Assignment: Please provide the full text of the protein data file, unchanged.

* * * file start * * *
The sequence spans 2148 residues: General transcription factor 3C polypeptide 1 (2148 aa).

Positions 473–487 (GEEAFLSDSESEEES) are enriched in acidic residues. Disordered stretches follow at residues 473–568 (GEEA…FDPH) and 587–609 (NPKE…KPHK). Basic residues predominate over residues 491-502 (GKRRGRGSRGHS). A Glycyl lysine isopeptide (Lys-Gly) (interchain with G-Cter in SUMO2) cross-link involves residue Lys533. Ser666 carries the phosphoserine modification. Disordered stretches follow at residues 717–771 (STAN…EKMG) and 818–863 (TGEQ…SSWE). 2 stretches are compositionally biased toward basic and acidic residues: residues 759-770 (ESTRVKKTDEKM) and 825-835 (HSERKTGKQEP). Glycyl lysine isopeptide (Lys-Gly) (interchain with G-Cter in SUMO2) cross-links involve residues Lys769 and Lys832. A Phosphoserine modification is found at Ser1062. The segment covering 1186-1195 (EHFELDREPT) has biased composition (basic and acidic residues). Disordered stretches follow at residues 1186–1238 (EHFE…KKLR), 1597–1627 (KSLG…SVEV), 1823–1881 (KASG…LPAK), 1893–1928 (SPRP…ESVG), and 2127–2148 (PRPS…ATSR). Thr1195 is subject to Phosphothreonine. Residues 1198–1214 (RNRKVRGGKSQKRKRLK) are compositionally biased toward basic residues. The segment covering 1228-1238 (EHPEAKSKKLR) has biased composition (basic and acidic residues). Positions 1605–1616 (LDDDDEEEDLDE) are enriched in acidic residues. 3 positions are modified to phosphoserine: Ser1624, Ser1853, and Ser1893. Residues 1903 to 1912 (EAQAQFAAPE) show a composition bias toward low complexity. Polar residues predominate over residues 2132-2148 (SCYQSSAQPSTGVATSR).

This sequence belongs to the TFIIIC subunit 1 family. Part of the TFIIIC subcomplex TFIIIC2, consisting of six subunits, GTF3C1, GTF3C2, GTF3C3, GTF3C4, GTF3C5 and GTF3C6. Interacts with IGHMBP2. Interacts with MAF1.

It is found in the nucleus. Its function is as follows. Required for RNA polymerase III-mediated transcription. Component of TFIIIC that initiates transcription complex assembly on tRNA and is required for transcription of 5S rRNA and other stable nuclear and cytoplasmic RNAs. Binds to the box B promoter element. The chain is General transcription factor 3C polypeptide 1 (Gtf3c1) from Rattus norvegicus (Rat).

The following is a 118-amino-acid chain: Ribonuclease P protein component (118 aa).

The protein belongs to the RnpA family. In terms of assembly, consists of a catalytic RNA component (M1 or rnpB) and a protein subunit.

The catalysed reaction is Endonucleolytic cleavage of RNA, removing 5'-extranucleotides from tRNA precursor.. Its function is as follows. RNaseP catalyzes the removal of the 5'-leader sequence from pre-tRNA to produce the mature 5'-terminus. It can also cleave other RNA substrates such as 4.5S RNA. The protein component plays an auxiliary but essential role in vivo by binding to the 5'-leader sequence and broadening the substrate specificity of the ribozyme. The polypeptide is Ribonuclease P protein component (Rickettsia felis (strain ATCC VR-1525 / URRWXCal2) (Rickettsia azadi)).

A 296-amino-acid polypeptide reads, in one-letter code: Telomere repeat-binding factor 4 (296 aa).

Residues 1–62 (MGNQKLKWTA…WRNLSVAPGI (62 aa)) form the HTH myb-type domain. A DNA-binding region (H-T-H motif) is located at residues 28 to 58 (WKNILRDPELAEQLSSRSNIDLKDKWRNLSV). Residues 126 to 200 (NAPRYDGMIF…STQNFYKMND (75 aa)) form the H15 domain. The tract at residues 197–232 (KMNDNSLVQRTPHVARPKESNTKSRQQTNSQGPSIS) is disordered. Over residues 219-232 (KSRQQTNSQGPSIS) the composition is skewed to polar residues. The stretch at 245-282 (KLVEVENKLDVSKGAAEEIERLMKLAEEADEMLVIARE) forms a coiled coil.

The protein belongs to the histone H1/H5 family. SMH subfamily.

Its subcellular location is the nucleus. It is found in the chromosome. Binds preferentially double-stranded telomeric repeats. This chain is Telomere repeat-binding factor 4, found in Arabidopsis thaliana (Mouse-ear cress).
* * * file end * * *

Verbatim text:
The sequence spans 2148 residues: General transcription factor 3C polypeptide 1 (2148 aa).

Positions 473–487 (GEEAFLSDSESEEES) are enriched in acidic residues. Disordered stretches follow at residues 473–568 (GEEA…FDPH) and 587–609 (NPKE…KPHK). Basic residues predominate over residues 491-502 (GKRRGRGSRGHS). A Glycyl lysine isopeptide (Lys-Gly) (interchain with G-Cter in SUMO2) cross-link involves residue Lys533. Ser666 carries the phosphoserine modification. Disordered stretches follow at residues 717–771 (STAN…EKMG) and 818–863 (TGEQ…SSWE). 2 stretches are compositionally biased toward basic and acidic residues: residues 759-770 (ESTRVKKTDEKM) and 825-835 (HSERKTGKQEP). Glycyl lysine isopeptide (Lys-Gly) (interchain with G-Cter in SUMO2) cross-links involve residues Lys769 and Lys832. A Phosphoserine modification is found at Ser1062. The segment covering 1186-1195 (EHFELDREPT) has biased composition (basic and acidic residues). Disordered stretches follow at residues 1186–1238 (EHFE…KKLR), 1597–1627 (KSLG…SVEV), 1823–1881 (KASG…LPAK), 1893–1928 (SPRP…ESVG), and 2127–2148 (PRPS…ATSR). Thr1195 is subject to Phosphothreonine. Residues 1198–1214 (RNRKVRGGKSQKRKRLK) are compositionally biased toward basic residues. The segment covering 1228-1238 (EHPEAKSKKLR) has biased composition (basic and acidic residues). Positions 1605–1616 (LDDDDEEEDLDE) are enriched in acidic residues. 3 positions are modified to phosphoserine: Ser1624, Ser1853, and Ser1893. Residues 1903 to 1912 (EAQAQFAAPE) show a composition bias toward low complexity. Polar residues predominate over residues 2132-2148 (SCYQSSAQPSTGVATSR).

This sequence belongs to the TFIIIC subunit 1 family. Part of the TFIIIC subcomplex TFIIIC2, consisting of six subunits, GTF3C1, GTF3C2, GTF3C3, GTF3C4, GTF3C5 and GTF3C6. Interacts with IGHMBP2. Interacts with MAF1.

It is found in the nucleus. Its function is as follows. Required for RNA polymerase III-mediated transcription. Component of TFIIIC that initiates transcription complex assembly on tRNA and is required for transcription of 5S rRNA and other stable nuclear and cytoplasmic RNAs. Binds to the box B promoter element. The chain is General transcription factor 3C polypeptide 1 (Gtf3c1) from Rattus norvegicus (Rat).

The following is a 118-amino-acid chain: Ribonuclease P protein component (118 aa).

The protein belongs to the RnpA family. In terms of assembly, consists of a catalytic RNA component (M1 or rnpB) and a protein subunit.

The catalysed reaction is Endonucleolytic cleavage of RNA, removing 5'-extranucleotides from tRNA precursor.. Its function is as follows. RNaseP catalyzes the removal of the 5'-leader sequence from pre-tRNA to produce the mature 5'-terminus. It can also cleave other RNA substrates such as 4.5S RNA. The protein component plays an auxiliary but essential role in vivo by binding to the 5'-leader sequence and broadening the substrate specificity of the ribozyme. The polypeptide is Ribonuclease P protein component (Rickettsia felis (strain ATCC VR-1525 / URRWXCal2) (Rickettsia azadi)).

A 296-amino-acid polypeptide reads, in one-letter code: Telomere repeat-binding factor 4 (296 aa).

Residues 1–62 (MGNQKLKWTA…WRNLSVAPGI (62 aa)) form the HTH myb-type domain. A DNA-binding region (H-T-H motif) is located at residues 28 to 58 (WKNILRDPELAEQLSSRSNIDLKDKWRNLSV). Residues 126 to 200 (NAPRYDGMIF…STQNFYKMND (75 aa)) form the H15 domain. The tract at residues 197–232 (KMNDNSLVQRTPHVARPKESNTKSRQQTNSQGPSIS) is disordered. Over residues 219-232 (KSRQQTNSQGPSIS) the composition is skewed to polar residues. The stretch at 245-282 (KLVEVENKLDVSKGAAEEIERLMKLAEEADEMLVIARE) forms a coiled coil.

The protein belongs to the histone H1/H5 family. SMH subfamily.

Its subcellular location is the nucleus. It is found in the chromosome. Binds preferentially double-stranded telomeric repeats. This chain is Telomere repeat-binding factor 4, found in Arabidopsis thaliana (Mouse-ear cress).